Authors

Elena Stancanelli

  • Current position:
    Senior Researcher, CNRS, France
  • Research interest:
    Applied microeconomics, labor economics, and policy evaluation
  • Website:
    http://bit.ly/Stancanelli_PSEpage
  • Affiliations:
    Paris School of Economics, and CNRS, France, and IZA, Germany
  • Past positions:
    Postdoc, Tilburg University, 1995–1997; OECD, Economist, DEELSA, Paris, 1997–2002
  • Qualifications:
    PhD Economics, European University Institute, 1994
  • Personal statement about IZA World of Labor:
    This is a great initiative to make academic economists and policymakers get closer, and hopefully it will receive increasingly attention by both actors!
  • Selected publications:
    • “Income taxation, labour supply and housework: A discrete choice model for French couples.” Labour Economics 27 (2014): 30–43 (with A. Van Soest and J. Kabatek).
    • "Her time, his time, or the maid’s time: An analysis of the demand for domestic work." Economica 81 (2014): 445–467 (with L. Stratton).
    • "Retirement and home production: A regression discontinuity approach.” American Economic Review 102:3 (2012): 600–605 (with A. Van Soest).
    • “Evaluating the impact of the French Tax Credit on the employment rate of women.” Journal of Public Economics 92:10–11 (2008): 2036–2047.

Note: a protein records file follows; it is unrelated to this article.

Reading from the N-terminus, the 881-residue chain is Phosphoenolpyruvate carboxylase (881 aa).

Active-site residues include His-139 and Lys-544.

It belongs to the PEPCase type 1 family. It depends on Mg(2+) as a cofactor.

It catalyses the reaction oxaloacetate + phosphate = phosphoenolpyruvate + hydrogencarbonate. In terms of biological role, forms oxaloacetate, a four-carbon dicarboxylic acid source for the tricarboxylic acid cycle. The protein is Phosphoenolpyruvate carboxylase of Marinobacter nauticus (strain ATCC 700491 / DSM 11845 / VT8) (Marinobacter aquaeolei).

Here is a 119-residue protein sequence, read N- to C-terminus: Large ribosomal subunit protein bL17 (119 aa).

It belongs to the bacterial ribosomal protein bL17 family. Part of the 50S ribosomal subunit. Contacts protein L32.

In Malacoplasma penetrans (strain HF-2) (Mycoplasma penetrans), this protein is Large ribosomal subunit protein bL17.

• “Individual wealth, reservation wages, and transitions into employment.” Journal of Labor Economics 19:2 (2001): 400–439 (with H. Bloemen).
  • Articles

Institutional long-term care and government regulation

Focus on family and portable allowances to lower the costs of institutional long-term care while monitoring its quality

August 2015

10.15185/izawol.179 179

by Elena Stancanelli Stancanelli, E

The demand for institutional long-term care is likely to remain high in OECD countries, because of longer life expectancy and falling cohabitation rates of the elderly with family members. As shortages of qualified nurses put a cap on the supply of beds at nursing homes, excess demand builds. That puts upward pressure on prices, which may not reflect the quality of the services that are provided. Monitoring the quality of nursing home services is high on the agenda of OECD governments. Enlisting feedback from family visitors and introducing portable benefits might improve quality at little extra cost.